The reason I ask is that tho I don't doubt much of the theory I see - I have not seen ANY results in using the 6000/6100/7000rx and the DX6 and 7 --which shows that there is anything to be concerned about -design wise -- using the systems as intended.
I spent this afternoon again flying two different electric models -trying to create a 'situation - range -lower voltage - hard throttle application -which may confound the rx.
No luck today -will try again - these were models with a 480 EFlite motor using the 25 amp Eflight ESC and one with a Hacker 20/20 and the Phoenix 25 amp ESC and TP gold stripe 1300 and 2100 ma packs models wee both using the 6100rx
-high performance aerobatic stuff.
Old 03-05-2007, 12:37 AM
  #9  
jpherit
Junior Member
 
Join Date: Mar 2006
Location: Davis, CA
Posts: 14
Likes: 0
Received 0 Likes on 0 Posts
Default RE: 2.4 GHz vs 72 MHz - Free space loss

You know that higher propagation loss for 2.4 GHz vrs. 72 MHz is a two edge sword. Yes, we might need the processing gain to have hihge receiver sensitivity, but ther eis another very good side! Namely. isolation from interference generated remotely from our flying site! This is the basic principal of frequency reuse that is applied in AM, FM and TV broadcast as well as cellular telephony. Becasue of these extra losses we are flying around in a nice local bubble relatively safe from same frequency transmission from the next county or next park.
Loss can be a good thing!

Old 03-05-2007, 08:11 AM
  #10  
pappy35
 
Join Date: Oct 2006
Location: Collierville, TN
Posts: 602
Likes: 0
Received 0 Likes on 0 Posts
Default RE: 2.4 GHz vs 72 MHz - Free space loss

Blah...blah...blah...


Just go fly. 8-)
Old 03-05-2007, 09:01 AM
  #11  
dirtybird
My Feedback: (5)
 
Join Date: Jan 2002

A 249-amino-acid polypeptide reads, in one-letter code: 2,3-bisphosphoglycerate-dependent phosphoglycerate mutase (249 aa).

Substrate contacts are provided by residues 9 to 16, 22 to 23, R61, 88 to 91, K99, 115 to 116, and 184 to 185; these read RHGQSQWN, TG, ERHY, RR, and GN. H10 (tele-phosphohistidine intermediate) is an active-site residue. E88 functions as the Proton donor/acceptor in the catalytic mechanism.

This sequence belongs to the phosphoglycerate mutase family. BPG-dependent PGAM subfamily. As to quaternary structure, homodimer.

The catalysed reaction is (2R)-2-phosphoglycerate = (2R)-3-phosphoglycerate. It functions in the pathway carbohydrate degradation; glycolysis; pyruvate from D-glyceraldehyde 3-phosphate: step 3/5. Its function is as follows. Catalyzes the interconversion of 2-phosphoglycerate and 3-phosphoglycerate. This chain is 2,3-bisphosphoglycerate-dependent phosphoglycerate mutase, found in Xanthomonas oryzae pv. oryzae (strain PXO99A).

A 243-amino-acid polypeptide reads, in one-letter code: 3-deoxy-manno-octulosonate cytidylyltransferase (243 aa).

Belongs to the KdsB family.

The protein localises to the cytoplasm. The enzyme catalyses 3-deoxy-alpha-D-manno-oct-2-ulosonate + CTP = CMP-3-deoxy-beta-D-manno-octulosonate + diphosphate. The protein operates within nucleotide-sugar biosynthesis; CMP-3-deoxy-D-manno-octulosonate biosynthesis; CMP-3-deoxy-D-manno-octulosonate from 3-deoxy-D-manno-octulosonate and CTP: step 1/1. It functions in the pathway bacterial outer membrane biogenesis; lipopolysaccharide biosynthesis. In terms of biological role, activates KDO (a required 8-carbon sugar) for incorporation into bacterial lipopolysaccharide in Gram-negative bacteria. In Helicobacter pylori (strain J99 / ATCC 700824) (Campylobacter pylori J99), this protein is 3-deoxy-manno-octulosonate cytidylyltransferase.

Location: San Tan Valley, AZ
Posts: 5,768
Likes: 0
Received 0 Likes on 0 Posts
Default RE: 2.4 GHz vs 72 MHz - Free space loss


ORIGINAL: JPMacG

Path loss is of concern for RC because the transmitter and receiver must both use omni-directional antennas. In applications such as space communications very high gain antennas are needed. These must be precisely aimed.

Path loss and antenna gain tend to compensate one another. For an antenna of a given physical size, the gain increases with frequency in the same proportion that path loss increases with frequency.
Some of the spacecraft use omni-directional antennas.
40 years ago on the Lunar Orbiter program we were able to maintain communication with 2 watts of transmitter power on the up link and 1 watt on the down link. The spacecraft had an omni-directional antenna.
The station at Goldstone had an 85' parabolic antenna and a cryogenic cooled MASER preamplifier. The downlink telemetry threshold was -154 dbm with the antenna at Zenith. With the antenna pointed near the horizon the threshold went up to -135 dbm.
Whats that distance? 186,000 miles?
Old 03-05-2007, 11:50 AM
  #12  
agbjarn
Member
Thread Starter
 
agbjarn's Avatar
 
Join Date: Mar 2003
Location: Gardabaer-Iceland, AZ, ICELAND
Posts: 64
Likes: 0
Received 0 Likes on 0 Posts
Default RE: 2.4 GHz vs 72 MHz - Free space loss

My interest in 2.4 GHz is possibly because I have been dealing with radio for decades, both at home and at work. I was once a radio amateur (ham, callsign TF3OM) an built and operated many transmitters from 1 to 1500 watts. In fact my first RC transmitter was homebuilt. At work I have designed several point-to-point data links, mainly on 450 MHz. My experience on 2.4 GHz is however limited.

I really hope that we will not have many problems using 2.4 GHz for remotely controlling our models. Futaba has just announced that they will soon sell equipment based on their industrial experience, so maybe I will give it a try some day (I am using Futaba equipment). However I think it is very important to understand the differences in propagation on 72 MHz and 2.4 GHz. Then it is easier to avoid any pitfalls we may encounter. It is clear that we must be careful when we install the antenna in our models, especially the expensive ones with carbon fuselage, etc.